Chester didn’t even glance down; his eyes wandered the curved coastline, not resting on any one thing as he ate. “Nothin’ ‘cept that I thought I had a lot to say to no one who’d listen when I was younger.”

“Looks like… Valkyries,” Dean said, tilting his head to peer at the tattoo design that seemed to shift from angelic to horrific as Chester’s muscles constricted with movement.

“We could learn a lot from our past,” Chester said simply.

Dean nodded, deciding he liked Chester’s idea of sunning himself in the rare moment of peace and settled down on the rocky shoreline, his back against the cool body of the rock. After a moment, he slipped off his T-shirt and leaned his head back, eyes closed against the sunlight. The faintly acrid scent of cigarette smoke wafted their way from the other men breaking for lunch and mixed with the briny smell of the ocean.

He felt his muscle begin to uncoil as the sun heated his skin. He’d decided against wrapping his ribs that morning and the rays glided over his chest like a lover’s caress. The deep-tissue ache that had seemed to become a part of him over the last week had surreptitiously lessened and he found he could tighten his stomach muscles without his chest protesting the movement. Rolling his neck and listening to the crack of his joints, Dean vowed to not take feeling whole for granted again.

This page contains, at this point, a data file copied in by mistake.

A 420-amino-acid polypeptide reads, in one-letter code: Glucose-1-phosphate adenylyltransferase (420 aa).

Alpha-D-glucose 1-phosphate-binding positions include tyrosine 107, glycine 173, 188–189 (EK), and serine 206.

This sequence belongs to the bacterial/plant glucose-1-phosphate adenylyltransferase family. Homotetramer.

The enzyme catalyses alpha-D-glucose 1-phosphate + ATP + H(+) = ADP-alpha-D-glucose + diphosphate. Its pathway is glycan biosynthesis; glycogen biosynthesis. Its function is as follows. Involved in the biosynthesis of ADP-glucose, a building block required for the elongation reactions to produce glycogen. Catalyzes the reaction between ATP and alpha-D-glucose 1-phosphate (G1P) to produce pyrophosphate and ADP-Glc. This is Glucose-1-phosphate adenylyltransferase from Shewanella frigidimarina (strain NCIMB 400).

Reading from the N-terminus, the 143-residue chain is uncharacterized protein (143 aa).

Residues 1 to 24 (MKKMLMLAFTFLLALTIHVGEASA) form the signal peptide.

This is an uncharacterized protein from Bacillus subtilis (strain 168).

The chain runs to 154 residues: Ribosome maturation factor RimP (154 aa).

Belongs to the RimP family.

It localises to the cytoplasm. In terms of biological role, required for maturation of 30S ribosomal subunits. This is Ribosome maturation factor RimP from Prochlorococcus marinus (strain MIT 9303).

“That ain’t no tattoo,” Chester remarked calmly.

“Nope,” Dean replied.

“Cole do that?”

A note of protectiveness had slipped behind Chester’s words causing Dean to open one eye and squint up at the older man. “You’re the one that called the cops last night, weren’t you?”

“I was. You didn’t answer my question.”

“Easy, man,” Dean closed his eye and continued eating. “Cole didn’t do this.”

“What the hell happened then?”

Dean sighed, pulling his head up and opening his eyes. He faced the west side of the building and could see other workers sitting around the site at random places, eating, talking, smoking. He let his eyes move along the outer edge of the building, thinking back to the protection symbols being only in the first unit, wondering how much change the building had gone through in the first stages of remodeling before he’d gotten there.

“Happened on a job,” Dean said distractedly.